Scripting Language Tools Get Upgrades

ActiveState and Zend Technologies both have updated their tools for open-source scripting languages.
Scripting languages such as Perl or Tcl frequently are what make the disparate parts of corporate Web sites work together. Two companies that supply tools for open-source scripting languages upgraded their offerings this month.

ActiveState, a unit of Sophos Plc, the anti-spam software company, upgraded its Komodo 3.0 integrated development environment to let users work with either Perl, Tcl, Python, or PHP, the latter being the language that has passed Microsoft's Active Server Pages as most frequently found on Web sites.

Komodo 3.0 lets users browse directly through procedures in code libraries in any of the languages instead of searching through documentation on what the library contains, says Komodo user Jeff Rankin, lead Web application developer at O'Neil & Associates Inc., creator of documentation for heavy equipment training and operation.

Komodo 3.0 also lets developers browse through the properties or characteristics of scripting language objects--the software modules that perform specific functions on a site. The tool contains a new debugger that works the same way in all the languages, instead of a different way for each, says David Ascher, ActiveState's chief technology officer. The debugger can search for glitches in a client portion of a program and in the server portion at the same time. Highlighting a bug in one area frequently explains why something is going wrong in the other, Ascher says.

The debugging changes are made possible by a new debugging protocol, DBGP, developed by ActiveState, that other tool users may adopt because it's been made open source, he says.

Rankin said he and other programmers at O'Neil liked Komodo's extensibility. His company frequently develops code to be used on Web sites that require meeting the guidelines of the Americans With Disabilities Act. Programmers at O'Neil have written extensions to Komodo that allow it to automatically convert HTML tags into tagging that meets the guidelines.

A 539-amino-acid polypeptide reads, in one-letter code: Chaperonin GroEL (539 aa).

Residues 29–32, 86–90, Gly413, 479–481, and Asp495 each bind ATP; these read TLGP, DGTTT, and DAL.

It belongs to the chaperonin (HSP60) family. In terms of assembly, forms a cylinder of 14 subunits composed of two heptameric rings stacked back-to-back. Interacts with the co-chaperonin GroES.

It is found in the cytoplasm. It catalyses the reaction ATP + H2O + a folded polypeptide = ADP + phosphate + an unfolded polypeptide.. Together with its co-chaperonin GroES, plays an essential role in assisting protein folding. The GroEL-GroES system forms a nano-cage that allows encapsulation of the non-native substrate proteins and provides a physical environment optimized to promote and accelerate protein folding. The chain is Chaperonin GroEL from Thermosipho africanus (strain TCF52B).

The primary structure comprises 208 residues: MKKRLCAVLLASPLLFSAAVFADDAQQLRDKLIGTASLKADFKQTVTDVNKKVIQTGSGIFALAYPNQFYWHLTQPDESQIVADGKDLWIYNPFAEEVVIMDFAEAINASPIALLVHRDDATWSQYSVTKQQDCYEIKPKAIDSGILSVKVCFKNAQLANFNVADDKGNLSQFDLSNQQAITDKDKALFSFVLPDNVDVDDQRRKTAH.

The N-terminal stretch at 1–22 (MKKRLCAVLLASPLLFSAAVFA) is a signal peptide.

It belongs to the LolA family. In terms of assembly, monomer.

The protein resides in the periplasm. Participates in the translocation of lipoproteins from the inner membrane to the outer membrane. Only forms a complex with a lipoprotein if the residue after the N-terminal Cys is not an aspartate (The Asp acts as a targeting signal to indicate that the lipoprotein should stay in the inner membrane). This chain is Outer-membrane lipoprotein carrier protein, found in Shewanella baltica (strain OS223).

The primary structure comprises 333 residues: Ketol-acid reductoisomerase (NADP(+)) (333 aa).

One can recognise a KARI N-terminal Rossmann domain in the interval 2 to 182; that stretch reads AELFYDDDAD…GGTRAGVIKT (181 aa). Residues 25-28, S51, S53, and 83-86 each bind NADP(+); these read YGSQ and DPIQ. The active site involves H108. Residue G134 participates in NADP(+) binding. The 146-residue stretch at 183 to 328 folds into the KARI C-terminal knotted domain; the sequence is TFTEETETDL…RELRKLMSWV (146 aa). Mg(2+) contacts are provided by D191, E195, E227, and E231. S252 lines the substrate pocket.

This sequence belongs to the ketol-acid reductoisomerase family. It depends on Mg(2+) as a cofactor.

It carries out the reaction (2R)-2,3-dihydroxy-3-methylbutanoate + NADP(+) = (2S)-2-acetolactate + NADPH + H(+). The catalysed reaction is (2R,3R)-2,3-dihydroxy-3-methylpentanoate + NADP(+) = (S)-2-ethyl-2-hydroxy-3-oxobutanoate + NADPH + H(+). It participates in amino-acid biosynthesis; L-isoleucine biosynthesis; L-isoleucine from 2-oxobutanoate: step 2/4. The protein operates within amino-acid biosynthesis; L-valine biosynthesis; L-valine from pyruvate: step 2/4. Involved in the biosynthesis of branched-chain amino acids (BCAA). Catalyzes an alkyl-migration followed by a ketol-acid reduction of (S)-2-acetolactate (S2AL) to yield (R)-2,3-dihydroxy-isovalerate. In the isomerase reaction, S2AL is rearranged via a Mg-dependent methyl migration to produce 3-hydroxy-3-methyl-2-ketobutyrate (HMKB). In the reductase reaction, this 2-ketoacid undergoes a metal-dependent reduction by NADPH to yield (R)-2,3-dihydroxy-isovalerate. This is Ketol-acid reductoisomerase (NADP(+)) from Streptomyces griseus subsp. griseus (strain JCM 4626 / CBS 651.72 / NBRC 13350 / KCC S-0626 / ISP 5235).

"We have lots of government clients. They require ADA (Americans With Disabilities Act) compliance," he notes. The extensions, written in JavaScript--which is recognized by Komodo--save Web-site builders time by automatically translating regular HTML tags into a format that meets the guidelines.

Komodo is priced at $295 and is available immediately; a version for educational or non-profit use is available for $29.50.

Zend Technologies Inc., originators of the popular PHP scripting language, upgraded its Zend Studio 3.5 integrated development environment for PHP to support the latest version of the language (PHP 5.0 came out July 19). It contains code-analysis capabilities to aid PHP programmers in use of correct syntax and structure. Mistaken syntax is highlighted by the tool, much as Microsoft's Word underscores a misspelled word, says Andi Gutmans, VP of technology.

The tool includes a new online help system that directs developers to online resources for guidance through tough development issues. It's priced at $249 and available immediately.

Zend was profitable last year, according to company president Doron Gerstel, and just received $8 million in venture-capital funding to market its integrated development environment.

Editor's Choice
John Edwards, Technology Journalist & Author
Carrie Pallardy, Contributing Reporter
Alan Brill, Senior Managing Director, Cyber Risk, Kroll
John Bennett, Global Head of Government Affairs, Cyber Risk, Kroll
Sponsored by Lookout, Sundaram Lakshmanan, Chief Technology Officer
Brandon Taylor, Digital Editorial Program Manager
Jessica Davis, Senior Editor
Richard Pallardy, Freelance Writer
Sponsored by Lookout, Sundaram Lakshmanan, Chief Technology Officer
Sara Peters, Editor-in-Chief, InformationWeek / Network Computing